What Is Mushroom Tea?

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Mushroom tea is like any other tea variant except that it's made with psychedelic or medicinal mushrooms rather than traditional tea leaves. This results in a hallucinogenic effect, caused by psilocybin within the mushrooms. In most countries, the mushrooms themselves are not illegal, but the psilocybin compound is unless the user has a licence from the Drug Enforcement Agency (DEA).

Method

  • To prepare mushroom tea, the mushrooms are chopped or crushed while enough water is boiled so each person can have one cup. Ideally, five grams of mushrooms are appropriate for each cup. The hot water is poured over the mushrooms and left for five to 10 minutes, depending on how strong the tea is to be. The tea is then strained into a cup. More boiling water can be added to the strained mushrooms for a second infusion.

Effects

  • According to The Good Drugs Guide, a website that connects drug users with treatment centers, the effect of magic mushroom consumption lasts as long as six hours and takes users on mental "trips" that involve a sense of euphoria and lightness and may be combined with giggling. Often, users become more aware of colors and sounds as the screens between conscious mind and outside world are erased. This sensory flood can be overwhelming and result in "bad trips," during which users become paranoid and fearful.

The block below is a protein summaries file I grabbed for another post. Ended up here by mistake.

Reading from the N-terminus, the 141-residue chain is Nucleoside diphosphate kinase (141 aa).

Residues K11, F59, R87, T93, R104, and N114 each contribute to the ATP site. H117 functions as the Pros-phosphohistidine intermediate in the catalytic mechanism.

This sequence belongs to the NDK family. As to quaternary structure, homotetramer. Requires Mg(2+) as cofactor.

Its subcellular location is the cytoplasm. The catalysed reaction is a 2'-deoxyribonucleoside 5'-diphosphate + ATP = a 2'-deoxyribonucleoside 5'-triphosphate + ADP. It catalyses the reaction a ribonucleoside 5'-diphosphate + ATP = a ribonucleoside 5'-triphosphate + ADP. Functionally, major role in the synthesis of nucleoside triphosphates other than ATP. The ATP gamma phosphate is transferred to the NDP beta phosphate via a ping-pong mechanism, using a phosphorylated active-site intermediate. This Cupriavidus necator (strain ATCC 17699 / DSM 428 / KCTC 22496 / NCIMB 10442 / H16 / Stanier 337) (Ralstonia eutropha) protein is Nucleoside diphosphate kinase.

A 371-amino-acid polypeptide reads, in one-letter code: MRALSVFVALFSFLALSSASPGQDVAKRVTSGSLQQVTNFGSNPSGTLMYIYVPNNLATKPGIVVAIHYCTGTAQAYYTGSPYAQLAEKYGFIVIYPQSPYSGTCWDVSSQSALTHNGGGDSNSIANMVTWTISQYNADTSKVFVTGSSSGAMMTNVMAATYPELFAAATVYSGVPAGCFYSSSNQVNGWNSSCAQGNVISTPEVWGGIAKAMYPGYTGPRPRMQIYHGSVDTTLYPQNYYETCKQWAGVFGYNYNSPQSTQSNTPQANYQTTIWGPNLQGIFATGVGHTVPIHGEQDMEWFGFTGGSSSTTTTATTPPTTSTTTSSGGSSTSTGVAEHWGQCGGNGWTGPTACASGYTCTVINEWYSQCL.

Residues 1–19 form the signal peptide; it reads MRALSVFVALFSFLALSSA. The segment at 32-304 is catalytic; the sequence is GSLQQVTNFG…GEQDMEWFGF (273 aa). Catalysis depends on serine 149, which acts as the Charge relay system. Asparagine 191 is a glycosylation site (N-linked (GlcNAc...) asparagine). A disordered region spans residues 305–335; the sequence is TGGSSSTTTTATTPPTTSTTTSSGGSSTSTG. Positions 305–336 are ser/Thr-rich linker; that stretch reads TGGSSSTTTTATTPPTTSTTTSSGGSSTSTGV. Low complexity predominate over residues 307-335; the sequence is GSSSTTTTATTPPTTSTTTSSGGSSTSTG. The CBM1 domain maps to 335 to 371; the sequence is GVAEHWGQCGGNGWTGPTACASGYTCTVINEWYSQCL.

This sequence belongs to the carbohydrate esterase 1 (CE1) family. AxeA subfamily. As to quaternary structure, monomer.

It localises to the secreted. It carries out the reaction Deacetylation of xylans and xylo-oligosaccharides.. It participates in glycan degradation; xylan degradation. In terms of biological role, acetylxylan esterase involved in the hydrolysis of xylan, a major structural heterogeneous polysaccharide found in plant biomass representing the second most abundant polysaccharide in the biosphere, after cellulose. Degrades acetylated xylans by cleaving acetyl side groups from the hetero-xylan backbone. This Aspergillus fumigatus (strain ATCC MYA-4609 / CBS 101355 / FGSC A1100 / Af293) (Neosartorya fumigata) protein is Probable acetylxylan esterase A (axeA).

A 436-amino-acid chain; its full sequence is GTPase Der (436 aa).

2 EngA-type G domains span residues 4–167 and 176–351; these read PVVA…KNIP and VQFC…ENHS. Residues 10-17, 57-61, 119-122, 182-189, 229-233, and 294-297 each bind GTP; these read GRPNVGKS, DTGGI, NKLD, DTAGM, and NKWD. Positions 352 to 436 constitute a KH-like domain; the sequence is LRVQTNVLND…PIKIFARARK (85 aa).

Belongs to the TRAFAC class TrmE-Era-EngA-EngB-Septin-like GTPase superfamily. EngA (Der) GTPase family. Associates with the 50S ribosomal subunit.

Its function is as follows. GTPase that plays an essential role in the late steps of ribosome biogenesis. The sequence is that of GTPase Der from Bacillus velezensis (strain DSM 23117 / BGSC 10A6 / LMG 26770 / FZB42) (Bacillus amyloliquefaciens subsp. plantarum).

Science

  • The hallucinogenic ingredient in magic mushrooms is psilocybin, which is close to mescaline in atomic structure. Both psilocybin and mescaline, which are famous for their hallucinogenic effects, were used for centuries by Aztec cultures that believed the visions they saw had religious significance. Both these elements cause visions because they closely resemble neuro-transmitters like serotonin and norepinephrine that the brain uses to function. The receptors in the brain accept both the natural molecules and the hallucinogens, over-stimulating them and resulting in false signals, or "visions."

Legality

  • According to the University of Bristol, magic mushrooms became popular in the UK throughout the 1970s as a legal alternative to LSD. Since then, possessing or consuming magic mushrooms has become illegal in most countries. In the U.S., mushrooms aren't specifically named under federal law, but the primary active chemical psilocybin is. In practice, this means they're illegal to manufacture, possess or distribute without a license from the DEA. Under state law, magic mushrooms are illegal everywhere except Florida. The Florida Supreme Court ruled in 1978 that wild-picked psilocybin mushrooms couldn't be legally considered "containers" of psilocybin unless specifically named in Florida law, which has never since been done. Up until 2008, magic mushrooms were legal in the Netherlands, but this is no longer the case.

References

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